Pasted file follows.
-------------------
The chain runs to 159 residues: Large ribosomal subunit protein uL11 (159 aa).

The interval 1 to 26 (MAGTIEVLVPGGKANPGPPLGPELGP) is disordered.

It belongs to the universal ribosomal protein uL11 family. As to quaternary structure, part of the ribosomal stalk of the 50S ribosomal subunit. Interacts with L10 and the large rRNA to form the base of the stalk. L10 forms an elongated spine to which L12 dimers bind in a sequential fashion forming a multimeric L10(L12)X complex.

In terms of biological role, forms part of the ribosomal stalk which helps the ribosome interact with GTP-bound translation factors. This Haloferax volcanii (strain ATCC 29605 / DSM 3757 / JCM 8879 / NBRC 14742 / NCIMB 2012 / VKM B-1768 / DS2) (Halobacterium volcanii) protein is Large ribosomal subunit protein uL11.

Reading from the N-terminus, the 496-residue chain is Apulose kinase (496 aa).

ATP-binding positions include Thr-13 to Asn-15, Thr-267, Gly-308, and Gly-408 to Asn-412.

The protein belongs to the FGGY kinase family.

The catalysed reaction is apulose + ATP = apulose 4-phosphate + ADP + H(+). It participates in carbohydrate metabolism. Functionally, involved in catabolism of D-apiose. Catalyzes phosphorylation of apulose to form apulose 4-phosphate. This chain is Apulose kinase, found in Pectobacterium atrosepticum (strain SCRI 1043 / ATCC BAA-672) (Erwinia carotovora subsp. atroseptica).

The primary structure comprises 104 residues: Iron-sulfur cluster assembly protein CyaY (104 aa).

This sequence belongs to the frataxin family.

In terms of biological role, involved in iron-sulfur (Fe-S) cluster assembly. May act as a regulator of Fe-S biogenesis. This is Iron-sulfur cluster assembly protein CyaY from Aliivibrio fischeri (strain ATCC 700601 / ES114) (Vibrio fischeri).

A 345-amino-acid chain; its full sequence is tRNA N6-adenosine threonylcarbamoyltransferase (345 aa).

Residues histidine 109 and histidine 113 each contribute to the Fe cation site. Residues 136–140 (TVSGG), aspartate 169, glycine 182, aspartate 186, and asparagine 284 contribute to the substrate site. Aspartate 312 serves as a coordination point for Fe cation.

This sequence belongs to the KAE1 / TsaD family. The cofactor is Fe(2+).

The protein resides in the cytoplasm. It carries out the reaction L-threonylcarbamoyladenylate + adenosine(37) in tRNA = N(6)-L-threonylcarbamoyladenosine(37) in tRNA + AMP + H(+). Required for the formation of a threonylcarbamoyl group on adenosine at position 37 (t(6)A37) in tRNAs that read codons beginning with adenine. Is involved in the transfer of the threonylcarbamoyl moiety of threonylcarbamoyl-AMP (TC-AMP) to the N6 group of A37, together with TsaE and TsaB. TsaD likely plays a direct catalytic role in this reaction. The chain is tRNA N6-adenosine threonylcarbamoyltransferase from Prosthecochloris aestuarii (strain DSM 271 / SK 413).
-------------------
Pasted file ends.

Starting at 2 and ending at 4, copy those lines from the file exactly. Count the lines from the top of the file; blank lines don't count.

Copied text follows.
The interval 1 to 26 (MAGTIEVLVPGGKANPGPPLGPELGP) is disordered.

It belongs to the universal ribosomal protein uL11 family. As to quaternary structure, part of the ribosomal stalk of the 50S ribosomal subunit. Interacts with L10 and the large rRNA to form the base of the stalk. L10 forms an elongated spine to which L12 dimers bind in a sequential fashion forming a multimeric L10(L12)X complex.

In terms of biological role, forms part of the ribosomal stalk which helps the ribosome interact with GTP-bound translation factors. This Haloferax volcanii (strain ATCC 29605 / DSM 3757 / JCM 8879 / NBRC 14742 / NCIMB 2012 / VKM B-1768 / DS2) (Halobacterium volcanii) protein is Large ribosomal subunit protein uL11.